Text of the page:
It’s tax season again and if you are like the rest of us, you’re scrambling to get your records to get the best refund possible. Did you also know that if you recently bought a new home at Smith Mountain Lake or plan to do so in the near future, you may be eligible for some great tax breaks? Kenyon Blunt tells us here of three nice tax breaks for lake home buyers.
When you purchase a lake home (or any second home), you’re entitled to some significant tax breaks. In this article, I will briefly cover three ways you can save on taxes; through mortgage interest deductions, rental income, and expense and capital gains deductions.
But, first, a caveat is in order. I’m not a tax advisor (far from it); some of this gets pretty complicated so I’d recommend that you run, not walk, to your tax advisor for more complete information.
Mortgage Interest Deduction
If you finance your lake home, the loan interest is deductible as long as the mortgage does not exceed the home’s fair market value. Additionally, real estate taxes are deductible if you file an itemized return.
As long as you’re using your lake home for personal pleasure, you can deduct the interest on both your primary home and lake home as long as the debt on both doesn’t exceed $1 million. You can also deduct the interest on a home equity loan up to $100,000 annually. The exception, and it’s a big one, your lake home has to meet the IRS’ test for a personal residence. If it does, whatever you pay, you can deduct.
Whenever your lake home is rented for more than 14 days per year, you will lose a portion of this deduction. So, if you plan on renting your lake home, you may want to take steps to reduce the rentals or avoid renting it altogether.
The tax treatment is different if you’ve financed your lake home with a home equity loan. The interest on a home equity loan is deductible (up to $100k annually) without regard as to how often you rent the property. There are some disadvantages in using a home equity loan to finance your lake home; 1) you’re using your home equity to replace a loan that generates deductible interest, 2) the interest is deductible only up to $100,000, and 3) the interest is an itemized deduction rather than one that might reduce your adjusted gross income.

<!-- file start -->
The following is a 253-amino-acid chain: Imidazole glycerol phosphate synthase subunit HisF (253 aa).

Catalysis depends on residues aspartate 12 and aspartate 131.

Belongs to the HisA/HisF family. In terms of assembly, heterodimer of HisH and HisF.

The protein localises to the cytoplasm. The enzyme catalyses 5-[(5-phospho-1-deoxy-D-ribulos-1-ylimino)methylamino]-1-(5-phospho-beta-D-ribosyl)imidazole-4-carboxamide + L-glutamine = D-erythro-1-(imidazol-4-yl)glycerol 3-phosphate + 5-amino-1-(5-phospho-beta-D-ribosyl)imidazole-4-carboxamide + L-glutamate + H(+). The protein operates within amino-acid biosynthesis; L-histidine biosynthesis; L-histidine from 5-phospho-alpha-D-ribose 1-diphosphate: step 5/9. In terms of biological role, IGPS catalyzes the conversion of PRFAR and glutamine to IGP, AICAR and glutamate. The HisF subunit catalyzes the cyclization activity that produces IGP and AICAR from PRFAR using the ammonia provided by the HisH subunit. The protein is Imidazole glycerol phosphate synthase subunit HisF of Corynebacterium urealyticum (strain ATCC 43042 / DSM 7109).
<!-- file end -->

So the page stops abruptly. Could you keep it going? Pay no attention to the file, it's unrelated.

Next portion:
Rental Income and Expenses
The key factor, as I mentioned, is how many days per year you rent your lake home. The tax law established what’s called the “14-day rule.” In short, when you rent your lake home for 14 or fewer days per year, you get the tax advantages described above. A good strategy is to rent your lake home up to the maximum number of days and you won’t even need to declare the income on your tax return.
When you rent your home for more than 14 days, it starts getting complex. For starters, all your rental income needs to be reported to the IRS and you may also lose your full personal mortgage deduction. It’s now a rental expense versus a personal expense. There is a lot more detail to this rule (e.g. when you use it for more than 14 days and you rent it for more than 14 days). If you’re thinking about generating much rental income from your lake home, talk with your accountant first.
Capital Gains Exclusion
The Tax Law Act of 1977 gave a big boost to second home ownership. With these changes, you can now sell your primary home and keep up to $500,000 of tax-free capital gains (assuming joint filing). This enables you to use strategies that are perfect for owners of lake homes:
1. The 2-for-1 Strategy. You can sell your primary residence, take the tax-free proceeds, and buy two less expensive homes – a new principal residence and a lake home. The old repurchase rule (of equal or greater value) no longer applies.
2. The Multiple Exemption Strategy. The tax break can be used more than one time. It’s subject to what’s called the “2-2-2 rule” which says you must have occupied the home for two of the last five years, owned the home for two years and two years must have passed since you last used the exclusion. This lets you do the following:
- Buy a lake home in the area you’re interested in for retirement and use it as a rental property
- Rent it out most of the year and let the renters pay down your mortgage
- Sell your primary home and collect up to $500,000 tax-free
- Move into your rental lake home as your primary residence. Improve it enough so that you’re happy with it for retirement or sell it after two years and pocket another tax-free gain.
About the Author:
Kenyon Blunt is the publisher of “Lake Home Tips.”